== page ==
And among pop production jobs of recent months -- even years -- IED dares anyone to come up with one example that matches or even approaches some of the subtly masterful touches of production in "This Woman's Work". Listen to the mixing and matching of ambient sounds in the transition between the introductory "Ah-ha-oo"s and the line "Pray God you can cope." The difficulty of blending those sounds without damaging the flow or jarringly shifting the dominant volume level at that point, while at the same time including a spoken line in the "background" which contains a different but compatible degree of echo, must be incalculably great.

And listen to the spaces -- the moments of "empty" air, the use of silence in the recording, even at its climaxes. That's the kind of touch that ninety-nine out of a hundred producers could not bring off with the natural, leisurely authority that Kate achieved in "This Woman's Work". And what about the climactic eight bars, near the end of the track? There may not "seem" to be elaborate production in the song, but IED would bet anyone that that section involved a hell of a lot of painstaking production work, involving many more distinct tracks than might be immediately audible. The transparency and clarity of that climax, despite the extraordinary buildup of both volume and instrumentation, are a stunning feat of production.

IED sincerely hopes that you'll take the time to get even more familiar with the song -- familiar enough to realize that it's an extremely good piece of music.

Summation: Are you crazy, or deaf, or wut? "This Woman's Work" is incredibly fucking great, for chrissake!

-- Andrew Marvick


Date: Mon, 15 Aug 88 11:52 PDT
Subject: Ktrivia

Cary Darling of Movie Line, a Hollywood throwaway, commented in the March 4 issue: "<John> Hughes really shows his skill for song selection in She's Having a Baby. Those who see the film can't help but be dazzled by Elizabeth McGovern's childbirth scene, and part of its power is derived from the accompanying song, A Woman's Work <sic> by Kate Bush. With a whisper of luck, the British singer/composer may now start to enjoy the kind of popularity in the U.S. that she has in Europe. This mesmerizing ballad is so strong it almost overwhelms the rest of the soundtrack."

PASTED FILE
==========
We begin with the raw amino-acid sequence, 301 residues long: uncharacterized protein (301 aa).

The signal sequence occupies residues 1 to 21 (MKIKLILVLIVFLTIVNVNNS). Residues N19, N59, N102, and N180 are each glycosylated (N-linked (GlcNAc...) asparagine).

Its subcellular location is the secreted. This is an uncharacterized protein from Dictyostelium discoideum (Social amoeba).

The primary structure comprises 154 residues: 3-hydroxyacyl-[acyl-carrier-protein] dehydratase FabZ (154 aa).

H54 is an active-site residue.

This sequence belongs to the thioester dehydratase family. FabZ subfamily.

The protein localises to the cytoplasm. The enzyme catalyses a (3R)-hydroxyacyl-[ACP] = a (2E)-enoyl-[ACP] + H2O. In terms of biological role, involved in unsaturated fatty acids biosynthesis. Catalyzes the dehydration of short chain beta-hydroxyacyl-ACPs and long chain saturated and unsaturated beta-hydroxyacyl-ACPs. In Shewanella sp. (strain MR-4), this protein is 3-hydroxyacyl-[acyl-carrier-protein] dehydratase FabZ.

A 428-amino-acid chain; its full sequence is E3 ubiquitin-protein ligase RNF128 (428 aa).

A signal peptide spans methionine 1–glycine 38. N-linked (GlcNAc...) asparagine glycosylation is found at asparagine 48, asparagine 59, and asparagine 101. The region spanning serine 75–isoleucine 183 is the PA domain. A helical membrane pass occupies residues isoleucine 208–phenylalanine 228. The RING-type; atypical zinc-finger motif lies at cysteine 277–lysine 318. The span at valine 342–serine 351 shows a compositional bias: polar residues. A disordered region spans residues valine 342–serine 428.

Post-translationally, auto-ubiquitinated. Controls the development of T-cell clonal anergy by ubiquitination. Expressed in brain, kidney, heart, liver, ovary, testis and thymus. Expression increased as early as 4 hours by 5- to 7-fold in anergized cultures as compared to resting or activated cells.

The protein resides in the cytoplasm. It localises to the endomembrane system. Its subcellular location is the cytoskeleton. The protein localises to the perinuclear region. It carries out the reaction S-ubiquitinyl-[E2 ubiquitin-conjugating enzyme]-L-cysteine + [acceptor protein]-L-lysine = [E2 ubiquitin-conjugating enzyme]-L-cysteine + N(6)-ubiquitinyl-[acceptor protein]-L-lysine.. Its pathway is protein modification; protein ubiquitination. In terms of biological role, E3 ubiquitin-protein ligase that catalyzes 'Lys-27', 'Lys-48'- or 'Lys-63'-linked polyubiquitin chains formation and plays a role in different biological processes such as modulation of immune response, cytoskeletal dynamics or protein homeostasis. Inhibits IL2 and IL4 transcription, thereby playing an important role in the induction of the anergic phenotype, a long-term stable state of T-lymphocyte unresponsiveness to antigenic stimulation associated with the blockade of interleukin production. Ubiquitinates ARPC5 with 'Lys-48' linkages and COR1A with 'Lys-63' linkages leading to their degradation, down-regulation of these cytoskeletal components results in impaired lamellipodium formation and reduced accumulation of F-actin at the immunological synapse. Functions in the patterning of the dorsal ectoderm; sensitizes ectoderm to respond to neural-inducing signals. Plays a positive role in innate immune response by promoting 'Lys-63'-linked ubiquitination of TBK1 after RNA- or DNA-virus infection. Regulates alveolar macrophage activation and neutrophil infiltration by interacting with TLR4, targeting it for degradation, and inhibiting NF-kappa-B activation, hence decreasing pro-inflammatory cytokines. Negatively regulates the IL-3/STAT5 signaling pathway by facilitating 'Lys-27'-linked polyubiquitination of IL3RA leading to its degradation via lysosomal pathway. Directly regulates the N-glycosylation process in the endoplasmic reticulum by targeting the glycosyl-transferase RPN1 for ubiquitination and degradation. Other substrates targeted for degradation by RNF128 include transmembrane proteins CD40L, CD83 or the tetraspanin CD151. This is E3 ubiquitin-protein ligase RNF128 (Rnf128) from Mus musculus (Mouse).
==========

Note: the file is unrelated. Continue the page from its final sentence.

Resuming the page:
-- Andrew Marvick


Date: Mon, 04 Dec 89 17:20 PST
From: IED0DXM%OAC.UCLA.EDU@mitvma.mit.edu
Subject: TWW

[re Drukman:]

Actually, Drukman, you have as usual failed utterly to realize anything at all! IED is not surprised, but the fact is quite plain (as Ed Suranyi has already noted eloquently) that the single mix of This Woman's Work is very audibly different from the album version! The strings are much more prominent. Furthermore, the lead vocal has been given a slightly more "matte" sound than on the LP. These are not illusions, they are perfectly apparent to anyone who has any ear for musical nuance at all--or to anyone who actually takes the trouble to listen to music before passing judgement on it.

Said differences to the recording having been made for the single release, it would have been "dishonest" of Kate not to have made the plain and factual comment that the single mix differs from that on the album. The idea that Kate is attempting thereby to increase sales is patently absurd. She has several times made it clear that she is extremely sensitive to the changes in audio that radio broadcast of her records can produce in them. As a result, she has made similarly subtle but nonetheless very real changes to several of her earlier recordings prior to their release as singles, and as in all those prior instances, the changes were the product of aesthetic decisions.